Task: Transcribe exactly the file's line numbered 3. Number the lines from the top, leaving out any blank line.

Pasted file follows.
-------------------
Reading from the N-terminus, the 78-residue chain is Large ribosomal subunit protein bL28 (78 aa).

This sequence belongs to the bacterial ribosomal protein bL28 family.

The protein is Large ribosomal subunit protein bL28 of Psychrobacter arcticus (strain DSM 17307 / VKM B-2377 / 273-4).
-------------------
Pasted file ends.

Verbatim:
The protein is Large ribosomal subunit protein bL28 of Psychrobacter arcticus (strain DSM 17307 / VKM B-2377 / 273-4).